If you wonder who is leading the neurotech revolution, you should definitely consider the organizations who are attending next week's Neurotech Industry Conference among them. The event is nearly sold out, so if you haven't signed up yet, I recommend you don't wait any longer.
Hear from investors, researchers and executives about next generation treatments for Alzheimer's, addiction, anxiety, depression, epilepsy, hearing loss, insomnia, multiple sclerosis, obesity, pain, Parkinson's, schizophrenia, stroke and other brain-related illnesses.
NETWORK WITH REPRESENTATIVES FROM THE FOLLOWING FIRMS:
Aberdare Ventures, Accelerate Brain Cancer Cure, Accera, Inc., Accuitive Medical Ventures, Acumen Pharmaceuticals, Advanced Neuromodulation Systems, Afferent Corporation, Alatheia, Ltd., Allen Brain Institute, Amarin Corporation, Argolyn Biosciences, Athenagen, Avigen, Bay City Capital, Biotechnology Value Fund, Brain Resource Company, BrainCells Inc., BrainVital Corporation, Bristol-Myers Squibb, Center for Cognitive Liberty, Ceregene, Chevron Molecular Diamond Technologies, CNS Response, CoAxia, Confirma, Cyberkinetics Neurotechnology Systems, Cytodome, Inc., De Novo Ventures, DNA Bridges, Ernest Gallo Clinic and Research Center, Electrical Geodesics, GE Global Research Center, GE Healthcare, GlaxoSmithKline, Harvard Medical School, HealthPartners Research Foundation, Innovative Neurotechnologies, Intellectual Licensing Group, Jazz Pharmaceuticals, Lawrence Berkeley National Lab, Leptos Biomedical, Life Science Angels, Lighthouse Capital Partners, Limerick NeuroScience, Liverpool University, McGovern Institute for Brain Research, MDS Capital, Medtronic, MIT Technology Review, Nascent Enterprises, Neuro HiTech Pharmaceuticals, NeuroInvestment, Neurologix, Neuronetics, NeuroNova, Neuroscience Institute at Stanford, Neurotech Reports, NeuroVentures Capital, New York Times, NIH/ NINDS, Nixon Peabody, LLP, Novartis, NsGene, Pequot Ventures, Pfizer, Point Biomedical, Predix Pharmaceuticals, Preston Gates Ellis & Rouvelas Meeds LLP, Prospect Ventures, Purdue Research Foundation, Research Corporation Technology, Revere Data, Rinat Neuroscience, Saegis Pharmaceuticals, Sanderling, Science Futures, Sound Pharmaceuticals, Stanford University, Stem Cell Sciences, Stem Cells, Inc., Stryker, Takeda Research Investment, Targacept, Technology Partners, Tessera, Inc., The Foundry, University of California, San Francisco, Vanda Pharmaceuticals, VIASYS Healthcare, Wachovia Securities, Woodside Capital, Wyeth...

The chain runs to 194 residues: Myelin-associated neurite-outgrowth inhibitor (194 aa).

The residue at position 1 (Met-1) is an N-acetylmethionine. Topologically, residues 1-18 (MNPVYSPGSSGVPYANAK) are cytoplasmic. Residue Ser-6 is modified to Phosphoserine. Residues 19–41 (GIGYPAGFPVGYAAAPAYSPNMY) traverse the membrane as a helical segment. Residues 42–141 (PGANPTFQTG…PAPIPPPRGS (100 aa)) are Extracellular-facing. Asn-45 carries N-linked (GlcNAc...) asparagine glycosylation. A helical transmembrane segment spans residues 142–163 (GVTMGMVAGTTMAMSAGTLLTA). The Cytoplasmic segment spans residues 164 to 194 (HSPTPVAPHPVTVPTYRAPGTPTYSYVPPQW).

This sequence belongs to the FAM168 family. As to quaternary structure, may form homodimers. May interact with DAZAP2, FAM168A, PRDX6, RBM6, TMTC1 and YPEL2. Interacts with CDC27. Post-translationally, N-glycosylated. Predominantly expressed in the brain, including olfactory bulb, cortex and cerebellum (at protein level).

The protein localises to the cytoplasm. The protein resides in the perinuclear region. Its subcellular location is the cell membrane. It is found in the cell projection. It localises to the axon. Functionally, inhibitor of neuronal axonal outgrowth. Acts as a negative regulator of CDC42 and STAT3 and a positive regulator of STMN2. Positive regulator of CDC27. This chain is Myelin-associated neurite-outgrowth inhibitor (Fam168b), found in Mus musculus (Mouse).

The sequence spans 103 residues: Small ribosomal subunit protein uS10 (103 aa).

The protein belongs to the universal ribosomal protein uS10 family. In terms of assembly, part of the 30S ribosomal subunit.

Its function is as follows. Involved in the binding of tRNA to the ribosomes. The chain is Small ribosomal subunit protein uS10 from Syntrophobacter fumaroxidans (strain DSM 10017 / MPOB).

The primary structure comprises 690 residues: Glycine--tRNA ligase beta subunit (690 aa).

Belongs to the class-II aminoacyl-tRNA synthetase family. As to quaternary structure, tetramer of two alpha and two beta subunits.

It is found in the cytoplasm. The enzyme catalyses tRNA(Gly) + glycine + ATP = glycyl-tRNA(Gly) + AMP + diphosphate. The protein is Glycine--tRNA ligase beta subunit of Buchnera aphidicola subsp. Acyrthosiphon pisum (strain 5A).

To register and for more information, please visit the NeuroInsights website at: www.neuroinsights.com or call (415) 229-3225.
May 9, 2006
Imagine it was 1935 and you were at a gathering that was exploring the geopolitical implications of developing the A-Bomb. Last week I was afforded the opportunity to spend several days with 30 others discussing and debating the implications of developing neuroweapons. The conference was sponsored by Sandia's Advanced Concepts Group and was hosted by ASU's Consortium for Science, Policy and Outcomes. There is too much to cover in a blog and a paper will be forthcoming later this summer that summarizes the discussions.
As part of the discussion we explored different policy scenarios along the following lines:
In the literature on technologies intended to promote the development of human capabilities in general, four broad perspectives emerge that will have differing implications for legislation, regulation, and allocation of public resources.
1. Laissez-faire on cognitive enhancements. In this view, the emphasis is on the freedom of the individual to seek and employ technologies that he or she judges would benefit his or her self or family. By and large, market mechanisms can manage the risks, and government should play little or no role.
2. Managed cognitive enhancements. Technologies for human capability enhancements promise great benefits to individuals and to society, but a supportive government role is needed to foster research and development increase the fairness of distribution, to assure the effectiveness of the technologies, and to manage the risks.
3. Techno-skepticism. The risks both to individual well-being and to a fair and just society outweigh the promised benefits of these technologies. Commercial values and interests in profit are likely to override broader social interests. Negative unintended consequences are likely, and enhancement technologies should not be made available until net benefits can be demonstrated. The government emphasis should be on regulation and fairness, not promotion.
4. Cultural conservatism. Technologies that may restore disabled people to normal function may be acceptable, but attempts at “transhuman” enhancement of undiseased people threatens to violate God-given or evolved human nature and to undermine the values that make us human. Government should carefully restrict when and how these technologies are used.
Where do you find yourself?
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May 3, 2006
Brain Art from DeviantART
posted by Zack Lynch |
May 2, 2006
Mindhack's dug up a very interesting use of using Google Earth to plot psychogeographic information about cities - or - emotion maps:
"By combining a hand-held global positioning system with a galvanic skin response sensor (that measures the sweatiness of your fingers), London-based artist Christian Nold has created a gadget that measures your arousal as you walk around. Superimposing the data onto your route, using something like Google Earth, allows you to see a kind of 'emotion map' for where you've been.
Nold has tested the device on over 300 people so far (his data is publicly available), and is looking for academic and commercial research partners to explore the project's potential."
(Picture of Rotterdam, England Emotion Map) I wonder how a bit of mind styling would shape an emotional mapping of NYC?
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